But everybody in the village knows about her B side... she obviously made an impression on the village that would not go away even after she had left this mortal coil...
The most interesting of the carved grave markers celebrate the fickle nature of death: machines just happen to blow up, planes accidentally fall out of the sky, cars just naturally tend to hit people:
And drink. The poetry of the grave markers is wry and reflects the way village opinion saw the deceased during their lives. People in Maramureş drink a lot of home brew, and some drink more than others. It's a hard country with few pleasures, and from the few fruits they can coax from the poor mountain soil they brew plum and apple brandy.
Tavern keepers are also well represented in the other side. This one apparently drank himself to a deathly white paleness on his road to the afterlife. Or else the artist had run out of beige paint.Trains are a particular danger. After a walk around the cemetery you simply don't want to go near a train. They kill in all sorts of ways. You can get all dressed up to go out and still manage to find yourself slammed by a locomotive:
From the evidence on some of the grave markers it seems that Romanians have been experimenting with the notion of extreme sports long before the arrival of cable television. Note to self: definitely do not try roller skating along the railroad tracks. Ever.
Or you can simply be walking along the tracks and suddenly find yourself crushed to death. The look on this poor fellow's face says it all. Oops!The poem accompanying this gravestone said something along the lines "And now my children are in the hands of God / Which is probably better than being in my hands" The laws of Darwinsim are always a bitter pill to take. And speaking of bitter pills: the Romanian attitude towards visiting the hospital:Ever notice how many people go to the hospital and then die? Lesson: Don't go to the hospital! Some of the markers date back to earlier times and reflect historical realities. This one is of a shepherd cruelly killed and beheaded by Hungarian Gendarmes during WWII.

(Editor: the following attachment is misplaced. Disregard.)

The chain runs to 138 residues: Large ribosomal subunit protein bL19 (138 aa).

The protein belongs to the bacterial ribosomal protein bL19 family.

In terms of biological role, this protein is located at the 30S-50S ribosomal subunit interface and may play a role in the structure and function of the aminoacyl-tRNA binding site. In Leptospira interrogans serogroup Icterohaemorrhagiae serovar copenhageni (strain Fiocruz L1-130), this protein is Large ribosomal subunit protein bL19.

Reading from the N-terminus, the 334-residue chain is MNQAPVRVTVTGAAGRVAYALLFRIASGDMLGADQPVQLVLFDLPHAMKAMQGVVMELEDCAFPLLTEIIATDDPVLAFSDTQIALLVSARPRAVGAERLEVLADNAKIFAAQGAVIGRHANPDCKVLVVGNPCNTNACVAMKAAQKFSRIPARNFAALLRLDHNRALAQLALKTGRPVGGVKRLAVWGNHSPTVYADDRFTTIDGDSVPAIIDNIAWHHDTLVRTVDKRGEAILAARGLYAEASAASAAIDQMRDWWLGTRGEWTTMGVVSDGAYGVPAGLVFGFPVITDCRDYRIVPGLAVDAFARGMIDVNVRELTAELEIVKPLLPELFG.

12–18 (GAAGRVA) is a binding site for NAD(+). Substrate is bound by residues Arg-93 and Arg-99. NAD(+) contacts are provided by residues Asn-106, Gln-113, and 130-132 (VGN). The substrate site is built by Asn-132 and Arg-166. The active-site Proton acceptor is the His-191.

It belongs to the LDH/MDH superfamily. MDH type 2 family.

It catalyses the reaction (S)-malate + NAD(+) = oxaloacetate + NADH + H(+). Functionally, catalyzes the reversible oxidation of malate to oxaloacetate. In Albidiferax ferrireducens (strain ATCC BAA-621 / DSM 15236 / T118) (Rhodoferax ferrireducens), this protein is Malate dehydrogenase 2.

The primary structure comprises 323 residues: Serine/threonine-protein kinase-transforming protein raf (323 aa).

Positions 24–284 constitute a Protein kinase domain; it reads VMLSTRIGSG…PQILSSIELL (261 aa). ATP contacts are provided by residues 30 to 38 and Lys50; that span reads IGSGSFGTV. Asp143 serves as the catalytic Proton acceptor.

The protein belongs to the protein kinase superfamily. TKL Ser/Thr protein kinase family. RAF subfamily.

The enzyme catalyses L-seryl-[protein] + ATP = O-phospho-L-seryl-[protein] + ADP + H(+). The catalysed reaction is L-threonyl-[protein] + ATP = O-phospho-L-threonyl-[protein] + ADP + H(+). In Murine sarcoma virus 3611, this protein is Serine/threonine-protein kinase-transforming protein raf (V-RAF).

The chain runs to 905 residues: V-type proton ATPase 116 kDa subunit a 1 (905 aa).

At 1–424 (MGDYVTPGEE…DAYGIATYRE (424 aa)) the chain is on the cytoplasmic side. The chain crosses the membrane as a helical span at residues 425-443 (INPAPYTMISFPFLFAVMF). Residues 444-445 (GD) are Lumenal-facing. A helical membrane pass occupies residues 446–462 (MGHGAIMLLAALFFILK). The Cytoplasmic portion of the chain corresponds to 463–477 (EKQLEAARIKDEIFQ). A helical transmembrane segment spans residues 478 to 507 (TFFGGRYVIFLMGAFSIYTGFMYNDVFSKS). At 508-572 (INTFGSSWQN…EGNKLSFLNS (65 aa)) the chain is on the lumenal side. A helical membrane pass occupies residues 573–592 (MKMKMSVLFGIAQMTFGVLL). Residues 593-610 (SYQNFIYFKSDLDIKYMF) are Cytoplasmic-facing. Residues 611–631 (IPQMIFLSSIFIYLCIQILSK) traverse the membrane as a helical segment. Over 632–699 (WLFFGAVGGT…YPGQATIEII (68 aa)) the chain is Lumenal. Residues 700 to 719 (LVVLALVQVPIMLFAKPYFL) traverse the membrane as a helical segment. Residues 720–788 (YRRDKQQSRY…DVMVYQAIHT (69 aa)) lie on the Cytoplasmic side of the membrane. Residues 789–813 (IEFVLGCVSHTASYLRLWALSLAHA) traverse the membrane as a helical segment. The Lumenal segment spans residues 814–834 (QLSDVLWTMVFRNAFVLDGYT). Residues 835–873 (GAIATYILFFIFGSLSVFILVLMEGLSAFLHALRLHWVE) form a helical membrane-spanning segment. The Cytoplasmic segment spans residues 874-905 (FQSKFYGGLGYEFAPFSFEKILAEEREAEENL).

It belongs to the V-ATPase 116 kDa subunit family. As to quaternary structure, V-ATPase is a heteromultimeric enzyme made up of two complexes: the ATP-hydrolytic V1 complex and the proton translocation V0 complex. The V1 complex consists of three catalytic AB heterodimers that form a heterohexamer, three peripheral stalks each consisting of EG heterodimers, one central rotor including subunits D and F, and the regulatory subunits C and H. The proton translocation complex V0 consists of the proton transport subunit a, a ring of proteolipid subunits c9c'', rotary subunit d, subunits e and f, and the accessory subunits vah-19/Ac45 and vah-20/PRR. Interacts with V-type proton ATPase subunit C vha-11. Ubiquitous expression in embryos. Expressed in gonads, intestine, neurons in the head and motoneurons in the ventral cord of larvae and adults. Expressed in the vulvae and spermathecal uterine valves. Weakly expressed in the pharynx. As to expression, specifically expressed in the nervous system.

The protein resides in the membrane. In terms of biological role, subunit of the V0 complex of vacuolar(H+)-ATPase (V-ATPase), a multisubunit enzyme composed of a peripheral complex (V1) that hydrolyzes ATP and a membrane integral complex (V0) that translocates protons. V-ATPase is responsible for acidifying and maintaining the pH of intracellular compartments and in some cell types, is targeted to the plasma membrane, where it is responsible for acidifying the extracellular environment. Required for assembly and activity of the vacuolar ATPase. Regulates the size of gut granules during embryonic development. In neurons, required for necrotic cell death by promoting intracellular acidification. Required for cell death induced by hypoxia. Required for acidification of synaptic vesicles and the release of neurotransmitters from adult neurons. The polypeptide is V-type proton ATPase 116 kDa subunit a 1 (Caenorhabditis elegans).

And many of the graves show the happier moments of village life, with poems declaring sentiments like "In my life I loved to sing / And always bought a round / And paid the fiddler well/ But now i'm dead and gone"
This is the soul of the Maramures region. The peasants up here have held off all of the twentieth century's interlopers - they maintain their Greek-Orthodox church traditions, their thick country dialect, their bewildering fiddle music, their hard drinking ways, and their tradition-bound ideas about life and death. They are some of the toughest, most moral people you will find in Europe today. Let them lift a glass or two in peace. Like the song says Aşa beau oamenii buni "That's how the good folk drink/ They drink from Saturday until Monday."